SEATTLE—Two men who investigators say were involved in a downtown Seattle shooting that killed one person and injured seven others were arrested Saturday, the Seattle Police Department said.
The Seattle Times and the Las Vegas Review-Journal report that Marquise Tolbert, 24, and William Tolliver, 24, were booked into jail in Clark County, Nevada, according to jail records.
Tolbert and Tolliver were identified by police as suspects last week after the Jan. 22 shooting at Third Avenue and Pine Street. Records show both have lengthy arrest records.
The men, who were taken into custody in Las Vegas, “complied when confronted by detectives,” Metropolitan Police Department Lt. Ken Nogle told the Review–Journal.
Seattle Police Chief Carmen Best offered few details about the arrest, the Times reported.
“Personally, I’m glad they are in custody … We know that after the mass shooting and the homicide, there was a lot of fear,” Best said.
Police located a third suspect injured in the shooting at Harborview Medical Center in Seattle.
Jamel Jackson, 21, was charged last week with unlawful possession of a firearm in the shooting, The Seattle Times reported.
Jackson was not the aggressor, but he is suspected of firing his gun multiple times in the crowded intersection, Senior Deputy Prosecutor Mary Barbosa said.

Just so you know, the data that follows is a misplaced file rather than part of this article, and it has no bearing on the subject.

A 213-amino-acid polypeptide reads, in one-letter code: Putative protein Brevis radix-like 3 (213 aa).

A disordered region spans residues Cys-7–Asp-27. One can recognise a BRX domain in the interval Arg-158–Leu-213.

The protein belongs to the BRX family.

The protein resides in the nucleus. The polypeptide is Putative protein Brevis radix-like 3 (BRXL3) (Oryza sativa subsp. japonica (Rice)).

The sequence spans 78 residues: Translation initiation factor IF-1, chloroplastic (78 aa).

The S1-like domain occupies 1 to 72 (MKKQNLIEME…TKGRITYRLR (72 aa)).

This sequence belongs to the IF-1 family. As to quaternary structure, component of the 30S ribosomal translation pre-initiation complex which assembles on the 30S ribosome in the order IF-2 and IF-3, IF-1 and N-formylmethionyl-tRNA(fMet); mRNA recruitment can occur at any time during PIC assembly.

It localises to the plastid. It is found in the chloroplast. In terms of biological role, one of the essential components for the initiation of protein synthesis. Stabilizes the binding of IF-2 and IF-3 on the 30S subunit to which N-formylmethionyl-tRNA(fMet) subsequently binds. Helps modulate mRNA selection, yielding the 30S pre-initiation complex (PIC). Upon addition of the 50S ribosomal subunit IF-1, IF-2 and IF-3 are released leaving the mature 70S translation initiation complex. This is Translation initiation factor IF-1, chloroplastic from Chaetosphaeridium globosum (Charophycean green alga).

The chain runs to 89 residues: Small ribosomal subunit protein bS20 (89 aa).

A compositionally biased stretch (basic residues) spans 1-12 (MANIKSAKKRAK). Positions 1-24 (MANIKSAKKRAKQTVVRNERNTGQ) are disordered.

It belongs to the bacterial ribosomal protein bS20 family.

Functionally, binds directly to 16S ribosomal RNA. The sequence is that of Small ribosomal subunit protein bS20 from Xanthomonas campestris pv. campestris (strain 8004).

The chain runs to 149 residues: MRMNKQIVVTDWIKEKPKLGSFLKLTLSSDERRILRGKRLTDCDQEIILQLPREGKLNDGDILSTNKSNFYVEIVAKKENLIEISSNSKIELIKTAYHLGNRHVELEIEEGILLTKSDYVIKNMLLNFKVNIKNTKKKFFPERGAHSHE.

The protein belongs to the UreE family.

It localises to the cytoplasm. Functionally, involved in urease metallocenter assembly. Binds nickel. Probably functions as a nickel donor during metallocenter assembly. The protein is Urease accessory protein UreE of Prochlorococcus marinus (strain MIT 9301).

Surveillance footage allegedly captured Jackson holding and firing a gun, prosecutors said.
Jackson admitted to firing a handgun and said he got rid of the weapon before first responders contacted him at the scene, police said.
The gun has not yet been found, prosecutors said.
The woman who was killed in the shooting was Tanya Jackson, 50, a resident of a group housing facility.
Jackson had a reputation as always being joyful among the staff members who managed her building, the Times reported.
“She had a very rich life,” said Kelli Larsen, chief program officer at the facility for people who suffer from physical and/or mental health conditions that make finding and maintaining traditional housing challenging.
The shooting was one of several violent incidents in a part of the city long known for rampant drug use and street unrest.
Business groups implored officials to improve public safety. And while crime rates in Seattle are low compared to other big cities, critics say mayhem downtown—from shootings to drug dealing and the effects of the city’s ongoing homelessness crisis—makes locals and tourists feel unsafe.